>
      > JR: "The patristic testimonies are that Mark was in Italy and wrote a Gospel there, and also wrote in Egypt being martyred there."
      >
      > Chrysostom's comment that the Gospel of Mark was written in Egypt looks to me like a casual comment without foundation. The ancient testimony is that the Gospel of Mark was written in Rome; there is disagreement about whether this was before or after the death of Peter.
      >
      > The account of Mark's martyrdom in Egypt, on the other hand, appear remarkably precise -- the date of the year of his martyrdom is recorded; it was the day before a certain pagan feast-day. Like so many martyrdom-accounts, there are some barnacles in it, but the basic facts seem firmly established, setting Mark's martyrdom in A.D. 68.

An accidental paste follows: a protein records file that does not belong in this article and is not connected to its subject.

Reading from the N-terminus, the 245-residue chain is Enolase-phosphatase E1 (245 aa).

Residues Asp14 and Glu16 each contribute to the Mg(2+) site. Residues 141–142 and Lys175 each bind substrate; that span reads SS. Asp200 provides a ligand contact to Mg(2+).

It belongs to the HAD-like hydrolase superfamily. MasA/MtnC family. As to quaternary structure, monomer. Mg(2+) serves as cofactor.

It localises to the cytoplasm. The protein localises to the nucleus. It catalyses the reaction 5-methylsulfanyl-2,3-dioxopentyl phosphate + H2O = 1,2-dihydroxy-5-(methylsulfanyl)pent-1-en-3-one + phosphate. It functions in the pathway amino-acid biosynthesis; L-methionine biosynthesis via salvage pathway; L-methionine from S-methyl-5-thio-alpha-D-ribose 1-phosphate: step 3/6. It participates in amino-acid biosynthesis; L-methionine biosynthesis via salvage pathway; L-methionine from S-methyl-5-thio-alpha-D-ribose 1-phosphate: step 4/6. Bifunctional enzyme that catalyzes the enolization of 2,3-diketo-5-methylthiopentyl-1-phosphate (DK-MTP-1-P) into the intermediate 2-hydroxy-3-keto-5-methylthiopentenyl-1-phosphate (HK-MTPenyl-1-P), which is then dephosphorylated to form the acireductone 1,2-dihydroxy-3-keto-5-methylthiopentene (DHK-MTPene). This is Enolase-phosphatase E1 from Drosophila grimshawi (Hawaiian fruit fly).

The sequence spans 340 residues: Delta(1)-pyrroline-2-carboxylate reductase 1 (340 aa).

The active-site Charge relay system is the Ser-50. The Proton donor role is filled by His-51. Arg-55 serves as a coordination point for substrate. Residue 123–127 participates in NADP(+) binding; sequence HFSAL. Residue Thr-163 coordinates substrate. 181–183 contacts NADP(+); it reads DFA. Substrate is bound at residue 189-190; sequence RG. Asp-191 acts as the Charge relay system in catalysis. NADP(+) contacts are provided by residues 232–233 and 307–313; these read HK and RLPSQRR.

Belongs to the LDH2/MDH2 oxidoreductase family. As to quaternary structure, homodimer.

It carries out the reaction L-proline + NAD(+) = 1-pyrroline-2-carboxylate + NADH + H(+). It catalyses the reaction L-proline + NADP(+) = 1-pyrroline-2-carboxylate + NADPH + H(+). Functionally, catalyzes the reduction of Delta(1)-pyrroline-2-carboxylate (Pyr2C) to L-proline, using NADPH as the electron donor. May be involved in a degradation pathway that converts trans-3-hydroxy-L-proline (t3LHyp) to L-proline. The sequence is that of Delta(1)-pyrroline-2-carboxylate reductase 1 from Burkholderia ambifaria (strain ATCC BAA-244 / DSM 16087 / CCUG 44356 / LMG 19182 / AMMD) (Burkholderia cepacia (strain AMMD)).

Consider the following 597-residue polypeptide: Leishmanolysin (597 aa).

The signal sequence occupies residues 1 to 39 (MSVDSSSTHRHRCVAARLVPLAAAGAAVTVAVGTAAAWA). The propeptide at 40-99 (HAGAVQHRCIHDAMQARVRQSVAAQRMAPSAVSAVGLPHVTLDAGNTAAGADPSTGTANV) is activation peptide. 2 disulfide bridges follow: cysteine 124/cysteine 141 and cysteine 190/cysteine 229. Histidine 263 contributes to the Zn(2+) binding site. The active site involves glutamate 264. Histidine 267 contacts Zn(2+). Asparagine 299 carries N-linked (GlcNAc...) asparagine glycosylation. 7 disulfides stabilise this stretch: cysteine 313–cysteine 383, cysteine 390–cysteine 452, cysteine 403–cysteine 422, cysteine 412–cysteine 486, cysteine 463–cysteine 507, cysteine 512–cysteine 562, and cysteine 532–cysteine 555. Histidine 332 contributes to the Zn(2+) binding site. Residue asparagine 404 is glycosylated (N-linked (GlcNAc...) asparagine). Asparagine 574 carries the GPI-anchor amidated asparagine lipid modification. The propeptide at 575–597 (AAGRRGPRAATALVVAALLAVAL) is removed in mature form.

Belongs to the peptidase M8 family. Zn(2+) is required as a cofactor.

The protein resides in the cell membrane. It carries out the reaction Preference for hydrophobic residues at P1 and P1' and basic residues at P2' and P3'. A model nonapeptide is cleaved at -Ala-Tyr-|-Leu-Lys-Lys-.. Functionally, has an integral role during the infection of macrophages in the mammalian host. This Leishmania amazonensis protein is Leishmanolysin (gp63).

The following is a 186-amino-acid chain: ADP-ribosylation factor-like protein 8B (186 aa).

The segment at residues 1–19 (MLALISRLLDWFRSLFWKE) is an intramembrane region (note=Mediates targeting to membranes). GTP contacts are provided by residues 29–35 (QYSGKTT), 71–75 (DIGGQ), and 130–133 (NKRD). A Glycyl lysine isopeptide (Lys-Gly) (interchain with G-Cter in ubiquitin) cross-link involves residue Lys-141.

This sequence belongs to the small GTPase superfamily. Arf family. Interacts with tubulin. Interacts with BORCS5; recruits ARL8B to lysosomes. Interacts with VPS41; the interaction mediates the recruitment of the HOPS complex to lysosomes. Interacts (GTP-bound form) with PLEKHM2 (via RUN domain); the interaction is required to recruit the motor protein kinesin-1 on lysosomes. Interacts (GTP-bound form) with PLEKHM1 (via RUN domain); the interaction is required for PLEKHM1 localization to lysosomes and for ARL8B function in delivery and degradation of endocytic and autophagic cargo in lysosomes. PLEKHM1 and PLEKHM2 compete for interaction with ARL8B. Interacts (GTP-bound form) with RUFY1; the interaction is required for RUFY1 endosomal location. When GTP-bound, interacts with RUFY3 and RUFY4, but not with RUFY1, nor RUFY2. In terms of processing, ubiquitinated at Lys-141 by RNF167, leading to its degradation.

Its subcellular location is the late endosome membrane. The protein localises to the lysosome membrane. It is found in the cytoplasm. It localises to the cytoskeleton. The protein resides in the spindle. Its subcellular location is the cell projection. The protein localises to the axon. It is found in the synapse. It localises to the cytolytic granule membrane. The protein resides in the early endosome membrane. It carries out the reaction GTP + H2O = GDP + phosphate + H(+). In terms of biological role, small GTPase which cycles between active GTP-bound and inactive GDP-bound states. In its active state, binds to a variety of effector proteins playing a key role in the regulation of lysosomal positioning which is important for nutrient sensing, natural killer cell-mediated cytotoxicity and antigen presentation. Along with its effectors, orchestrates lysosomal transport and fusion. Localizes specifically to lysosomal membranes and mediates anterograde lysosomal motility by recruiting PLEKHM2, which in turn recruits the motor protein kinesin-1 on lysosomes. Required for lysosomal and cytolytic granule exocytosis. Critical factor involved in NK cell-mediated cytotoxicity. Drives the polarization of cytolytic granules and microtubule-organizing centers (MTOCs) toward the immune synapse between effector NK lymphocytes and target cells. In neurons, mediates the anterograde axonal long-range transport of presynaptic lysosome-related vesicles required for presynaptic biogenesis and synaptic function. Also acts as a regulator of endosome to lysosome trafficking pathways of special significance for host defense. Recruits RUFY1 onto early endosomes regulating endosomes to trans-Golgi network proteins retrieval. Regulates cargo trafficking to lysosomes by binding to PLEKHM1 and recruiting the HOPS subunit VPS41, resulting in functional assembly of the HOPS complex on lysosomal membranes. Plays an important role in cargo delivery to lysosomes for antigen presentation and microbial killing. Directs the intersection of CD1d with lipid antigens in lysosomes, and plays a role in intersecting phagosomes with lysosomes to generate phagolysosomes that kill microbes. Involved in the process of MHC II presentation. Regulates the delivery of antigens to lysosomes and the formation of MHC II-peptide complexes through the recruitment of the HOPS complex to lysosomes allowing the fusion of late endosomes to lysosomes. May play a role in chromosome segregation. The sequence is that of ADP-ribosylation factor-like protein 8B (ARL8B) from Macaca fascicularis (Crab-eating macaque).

>
      > JR: "The early church fathers unamimously record or suppose that Matthew was written in Hebrew whenever language is mentioned."
      >
      > Because they echo Papias' statement about the Logia.
      >
      > Yours in Christ,
      >
      > James Snapp, Jr.
      >
    • schmuel
      Hi Folks, Jay Rogers ... James Snapp ... Steven All of them ? As their first language or second ? James Snapp ... Steven Since a translation from Latin or a
      Message 65 of 65 , Aug 12, 2009
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        Hi Folks,

        Jay Rogers
        >Why Greek if it was written to Italians? I realize that the vast
        >consensus is Greek, but this question seems logical. If one were
        >writing to Latin speakers, and if Mark was indeed the "interpreter"
        >of Peter, who was likely speaking in Aramaic or Greek, why not write
        >in the Italians' own language?